Itinerary: Learn more about the sectarian violence that has plagued Irish history and today has spurred a long-awaited process of reconciliation. Here, 13 Catholic protesters were shot dead by British soldiers in 1972 on what has tragically come to be known as “Bloody Sunday". Your tour also includes St. Columb’s Cathedral and the Tower Museum. Touted as the eighth wonder of the world, the Giant’s Causeway is a fascinating geological phenomenon comprising thousands of 55-million-yearold hexagonal basalt columns that form a honeycomb pathway into the sea. Explore the ancient rock formations and learn the legend of Finn MacCool, the Irish giant said to have built the columns so that his true love could cross the water from Scotland.
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After spending the morning in Galway, I took a train back to a very rainy, cool Dublin. Though it was a bit damp, the rain definitely made me feel that I was in Ireland. In fact, my entire time in the Dublin area was marked by characteristic on and off rain but with a little sunshine in between. After leaving the train station, I dropped off my bags and took a brief walk from Gardiner Street (where I was staying) to O'Connell Street to find a nice place to eat.
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Day 11 Belfast • Dublin
Tour director-led sightseeing of Belfast ... the group did seem to think the placement of the ferris wheel in front of the city hall was a bit odd, but overall Belfast was well enjoyed.
Transfer to Dublin
Itinerary: Your tour director introduces you to Northern Ireland’s capital today. Although the city was once known as the epicenter of religious strife in Ireland, the city has seen incredible rebirth in recent years. Belfast boasts an array of art galleries and museums, upscale boutiques and the Golden Mile, known as the city’s hub for restaurants. Along your tour, you’ll experience testaments to Belfast’s conflicted past as well as its hopeful future. You’ll glimpse the copperdomed city hall, the shipbuilding docks where the Titanic was constructed and the recently restored Grand Opera House. Make your way from Derry to Dublin, Dublin is the setting for Joyce’s Ulysses, one of the 20th century’s greatest literary works. Along the way, you will pass see the Hill of Tara, known as the traditional seat of the High Kings of Ireland.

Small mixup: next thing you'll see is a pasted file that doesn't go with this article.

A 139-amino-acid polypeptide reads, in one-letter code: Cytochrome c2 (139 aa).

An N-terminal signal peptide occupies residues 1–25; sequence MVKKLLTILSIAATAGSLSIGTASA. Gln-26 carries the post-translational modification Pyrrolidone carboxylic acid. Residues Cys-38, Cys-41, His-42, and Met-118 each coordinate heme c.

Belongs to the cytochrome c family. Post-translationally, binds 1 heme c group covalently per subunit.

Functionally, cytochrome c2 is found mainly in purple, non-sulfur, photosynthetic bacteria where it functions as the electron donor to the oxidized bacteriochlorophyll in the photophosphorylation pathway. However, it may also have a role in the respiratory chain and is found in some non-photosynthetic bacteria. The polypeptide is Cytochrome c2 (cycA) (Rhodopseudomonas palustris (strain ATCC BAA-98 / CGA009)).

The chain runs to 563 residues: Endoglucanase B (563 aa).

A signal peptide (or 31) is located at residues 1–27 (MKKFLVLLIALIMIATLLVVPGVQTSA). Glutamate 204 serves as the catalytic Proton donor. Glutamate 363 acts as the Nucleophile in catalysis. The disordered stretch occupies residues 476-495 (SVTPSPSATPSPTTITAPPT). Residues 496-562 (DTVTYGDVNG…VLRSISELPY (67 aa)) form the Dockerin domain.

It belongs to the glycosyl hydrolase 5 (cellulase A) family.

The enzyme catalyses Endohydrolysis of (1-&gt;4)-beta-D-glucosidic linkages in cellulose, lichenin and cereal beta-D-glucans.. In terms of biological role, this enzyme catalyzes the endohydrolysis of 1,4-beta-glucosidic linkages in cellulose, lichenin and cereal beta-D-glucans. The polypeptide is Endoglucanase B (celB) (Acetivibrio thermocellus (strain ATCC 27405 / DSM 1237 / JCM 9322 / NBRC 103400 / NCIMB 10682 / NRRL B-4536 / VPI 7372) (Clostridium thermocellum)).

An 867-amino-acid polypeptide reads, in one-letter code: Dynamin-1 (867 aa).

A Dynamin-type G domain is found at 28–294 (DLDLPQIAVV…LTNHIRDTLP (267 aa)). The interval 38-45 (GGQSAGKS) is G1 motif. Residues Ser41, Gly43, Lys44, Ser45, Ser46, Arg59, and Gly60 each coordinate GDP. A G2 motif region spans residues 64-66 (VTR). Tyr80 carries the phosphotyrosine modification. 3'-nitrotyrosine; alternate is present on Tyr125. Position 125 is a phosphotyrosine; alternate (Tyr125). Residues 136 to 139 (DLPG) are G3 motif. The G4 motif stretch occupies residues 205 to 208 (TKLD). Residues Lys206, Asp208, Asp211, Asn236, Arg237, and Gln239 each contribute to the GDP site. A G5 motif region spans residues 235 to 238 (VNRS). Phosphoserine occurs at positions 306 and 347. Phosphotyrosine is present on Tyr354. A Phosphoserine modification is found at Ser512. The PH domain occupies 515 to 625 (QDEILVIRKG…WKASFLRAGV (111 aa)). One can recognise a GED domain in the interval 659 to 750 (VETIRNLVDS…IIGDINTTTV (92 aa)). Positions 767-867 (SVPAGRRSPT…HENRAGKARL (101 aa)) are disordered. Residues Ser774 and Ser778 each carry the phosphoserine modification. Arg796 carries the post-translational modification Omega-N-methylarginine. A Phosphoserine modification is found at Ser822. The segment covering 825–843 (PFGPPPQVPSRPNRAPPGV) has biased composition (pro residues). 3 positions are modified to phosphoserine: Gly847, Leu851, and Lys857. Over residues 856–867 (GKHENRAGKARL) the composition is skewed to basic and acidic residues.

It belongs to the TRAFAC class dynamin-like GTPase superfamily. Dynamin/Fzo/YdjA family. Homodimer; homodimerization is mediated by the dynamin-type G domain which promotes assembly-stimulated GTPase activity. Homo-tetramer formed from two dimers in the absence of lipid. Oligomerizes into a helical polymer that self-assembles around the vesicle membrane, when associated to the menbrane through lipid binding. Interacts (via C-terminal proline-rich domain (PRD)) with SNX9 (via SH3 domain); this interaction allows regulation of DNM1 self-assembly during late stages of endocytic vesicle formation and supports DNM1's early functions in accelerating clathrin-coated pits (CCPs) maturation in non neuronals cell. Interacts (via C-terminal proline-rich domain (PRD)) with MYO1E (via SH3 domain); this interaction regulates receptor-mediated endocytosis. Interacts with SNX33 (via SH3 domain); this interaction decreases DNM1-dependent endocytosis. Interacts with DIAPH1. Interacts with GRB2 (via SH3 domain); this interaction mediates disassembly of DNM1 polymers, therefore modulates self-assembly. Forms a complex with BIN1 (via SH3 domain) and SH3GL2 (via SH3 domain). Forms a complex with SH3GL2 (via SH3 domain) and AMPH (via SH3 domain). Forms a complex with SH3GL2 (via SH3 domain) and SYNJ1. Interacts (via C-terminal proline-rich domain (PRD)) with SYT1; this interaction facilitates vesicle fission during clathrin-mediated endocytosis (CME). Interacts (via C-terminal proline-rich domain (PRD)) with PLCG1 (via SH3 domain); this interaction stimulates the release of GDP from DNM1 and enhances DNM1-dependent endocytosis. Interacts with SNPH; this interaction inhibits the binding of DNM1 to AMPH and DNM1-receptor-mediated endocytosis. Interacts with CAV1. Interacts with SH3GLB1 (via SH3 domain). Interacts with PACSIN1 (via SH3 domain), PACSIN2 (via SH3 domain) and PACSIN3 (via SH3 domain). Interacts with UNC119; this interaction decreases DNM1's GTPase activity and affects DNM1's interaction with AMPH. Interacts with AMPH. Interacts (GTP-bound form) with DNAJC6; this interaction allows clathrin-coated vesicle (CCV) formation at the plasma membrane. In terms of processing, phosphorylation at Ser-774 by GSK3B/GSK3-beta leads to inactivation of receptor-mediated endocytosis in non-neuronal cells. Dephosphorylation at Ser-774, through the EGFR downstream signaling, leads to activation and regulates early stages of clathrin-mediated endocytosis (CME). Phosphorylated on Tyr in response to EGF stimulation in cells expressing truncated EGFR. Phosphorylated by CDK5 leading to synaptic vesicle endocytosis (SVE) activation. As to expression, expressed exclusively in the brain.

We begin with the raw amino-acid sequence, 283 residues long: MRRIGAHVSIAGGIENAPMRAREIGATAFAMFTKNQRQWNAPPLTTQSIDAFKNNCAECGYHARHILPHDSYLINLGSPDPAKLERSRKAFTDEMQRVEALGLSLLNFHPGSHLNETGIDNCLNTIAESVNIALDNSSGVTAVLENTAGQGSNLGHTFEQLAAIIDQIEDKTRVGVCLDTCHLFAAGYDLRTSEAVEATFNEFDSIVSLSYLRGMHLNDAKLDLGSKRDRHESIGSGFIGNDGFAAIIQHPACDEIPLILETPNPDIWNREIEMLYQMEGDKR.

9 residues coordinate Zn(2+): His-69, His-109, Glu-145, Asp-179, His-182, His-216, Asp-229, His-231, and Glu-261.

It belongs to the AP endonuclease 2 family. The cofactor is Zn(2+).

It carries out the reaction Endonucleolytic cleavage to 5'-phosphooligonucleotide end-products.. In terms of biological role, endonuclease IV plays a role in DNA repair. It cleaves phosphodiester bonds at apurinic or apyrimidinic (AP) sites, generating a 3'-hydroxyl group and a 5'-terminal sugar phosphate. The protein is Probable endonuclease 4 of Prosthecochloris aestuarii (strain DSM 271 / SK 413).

I began the day nice and early with a walk down O'Connell Street to the River Liffey. I followed the river around the many quays, getting some nice pictures of the river, and then headed to Trinity College. After viewing marveling at the Book of Kells, I spent an hour walking around and sitting in the Long Room, the most amazing library I've ever seen both for it's architecture and the age and quality of its texts. Next I followed Grafton Street, stopping for lunch before heading to St. Stephen's Green. This quickly became my favorite part of Dublin (obvious from the multiple videos and rolls of film I shot).
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Day 12 Home
While the rest of the tour group headed home, I remained in Ireland to take in some more sites in the Dublin area. I spent the day visiting Dublin Castle, St. Patrick's Cathedral and Christ Church Cathedral, as well as, revisiting St. Stephen's Green and doing a bit of shopping.
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The next day I took a bus to Navan to see Dunmoe Castle and the ruins of a church founded by St. Patrick. Upon returning to Dublin I took my daily walk through St. Stephen's Square and had a nice meal in pub near where I was staying.
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My next (and final day) of touring took me on a bus tour to Powersourt, Glendalough and Wicklow. While Powerscourt offered many great photo ops, Glendalough had such an aura about it (especially in the pouring down rain) that it was likely my favorite stop in Ireland. The bagpipes and rain combined with the ancient stone buildings could make a person forget what year it is.
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The next day I flew back to the states, reluctantly, and even more convinced that I'll have to lead some frequent (if not annual) tours to Ireland in the future. It's hard for me to believe that anyone could be satified with visiting Ireland only once.
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Scroll down to the bottom of the page to see large pictures of the Emerald Isle tour.